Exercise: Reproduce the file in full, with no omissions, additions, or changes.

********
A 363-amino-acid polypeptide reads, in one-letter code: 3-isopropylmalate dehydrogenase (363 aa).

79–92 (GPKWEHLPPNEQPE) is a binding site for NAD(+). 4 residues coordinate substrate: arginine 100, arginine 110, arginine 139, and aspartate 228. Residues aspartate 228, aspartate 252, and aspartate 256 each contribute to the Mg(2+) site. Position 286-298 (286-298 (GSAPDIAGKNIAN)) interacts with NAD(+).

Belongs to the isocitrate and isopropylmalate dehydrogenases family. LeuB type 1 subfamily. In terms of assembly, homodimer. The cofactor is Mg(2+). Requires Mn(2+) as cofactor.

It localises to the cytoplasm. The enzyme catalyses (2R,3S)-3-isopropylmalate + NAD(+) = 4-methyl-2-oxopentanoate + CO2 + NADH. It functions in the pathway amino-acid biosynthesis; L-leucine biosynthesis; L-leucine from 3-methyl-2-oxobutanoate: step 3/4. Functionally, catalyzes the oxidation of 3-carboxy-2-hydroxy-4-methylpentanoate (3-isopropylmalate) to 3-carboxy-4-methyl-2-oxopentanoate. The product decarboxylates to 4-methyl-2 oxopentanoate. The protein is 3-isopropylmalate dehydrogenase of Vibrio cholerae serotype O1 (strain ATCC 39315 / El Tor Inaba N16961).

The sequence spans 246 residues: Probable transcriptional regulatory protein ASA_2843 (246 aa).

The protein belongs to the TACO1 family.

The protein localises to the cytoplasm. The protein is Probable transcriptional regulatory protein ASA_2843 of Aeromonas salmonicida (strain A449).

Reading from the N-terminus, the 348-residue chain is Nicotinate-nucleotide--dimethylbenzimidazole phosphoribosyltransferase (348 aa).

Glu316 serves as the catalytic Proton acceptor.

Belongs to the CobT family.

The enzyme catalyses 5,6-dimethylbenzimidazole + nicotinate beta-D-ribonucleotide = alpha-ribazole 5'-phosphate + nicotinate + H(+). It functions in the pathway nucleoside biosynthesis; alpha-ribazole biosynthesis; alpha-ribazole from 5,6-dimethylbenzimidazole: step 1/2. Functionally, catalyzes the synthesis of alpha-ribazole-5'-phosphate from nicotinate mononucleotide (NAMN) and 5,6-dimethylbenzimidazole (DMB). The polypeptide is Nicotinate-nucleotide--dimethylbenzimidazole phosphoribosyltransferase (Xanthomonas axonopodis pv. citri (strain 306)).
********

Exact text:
A 363-amino-acid polypeptide reads, in one-letter code: 3-isopropylmalate dehydrogenase (363 aa).

79–92 (GPKWEHLPPNEQPE) is a binding site for NAD(+). 4 residues coordinate substrate: arginine 100, arginine 110, arginine 139, and aspartate 228. Residues aspartate 228, aspartate 252, and aspartate 256 each contribute to the Mg(2+) site. Position 286-298 (286-298 (GSAPDIAGKNIAN)) interacts with NAD(+).

Belongs to the isocitrate and isopropylmalate dehydrogenases family. LeuB type 1 subfamily. In terms of assembly, homodimer. The cofactor is Mg(2+). Requires Mn(2+) as cofactor.

It localises to the cytoplasm. The enzyme catalyses (2R,3S)-3-isopropylmalate + NAD(+) = 4-methyl-2-oxopentanoate + CO2 + NADH. It functions in the pathway amino-acid biosynthesis; L-leucine biosynthesis; L-leucine from 3-methyl-2-oxobutanoate: step 3/4. Functionally, catalyzes the oxidation of 3-carboxy-2-hydroxy-4-methylpentanoate (3-isopropylmalate) to 3-carboxy-4-methyl-2-oxopentanoate. The product decarboxylates to 4-methyl-2 oxopentanoate. The protein is 3-isopropylmalate dehydrogenase of Vibrio cholerae serotype O1 (strain ATCC 39315 / El Tor Inaba N16961).

The sequence spans 246 residues: Probable transcriptional regulatory protein ASA_2843 (246 aa).

The protein belongs to the TACO1 family.

The protein localises to the cytoplasm. The protein is Probable transcriptional regulatory protein ASA_2843 of Aeromonas salmonicida (strain A449).

Reading from the N-terminus, the 348-residue chain is Nicotinate-nucleotide--dimethylbenzimidazole phosphoribosyltransferase (348 aa).

Glu316 serves as the catalytic Proton acceptor.

Belongs to the CobT family.

The enzyme catalyses 5,6-dimethylbenzimidazole + nicotinate beta-D-ribonucleotide = alpha-ribazole 5'-phosphate + nicotinate + H(+). It functions in the pathway nucleoside biosynthesis; alpha-ribazole biosynthesis; alpha-ribazole from 5,6-dimethylbenzimidazole: step 1/2. Functionally, catalyzes the synthesis of alpha-ribazole-5'-phosphate from nicotinate mononucleotide (NAMN) and 5,6-dimethylbenzimidazole (DMB). The polypeptide is Nicotinate-nucleotide--dimethylbenzimidazole phosphoribosyltransferase (Xanthomonas axonopodis pv. citri (strain 306)).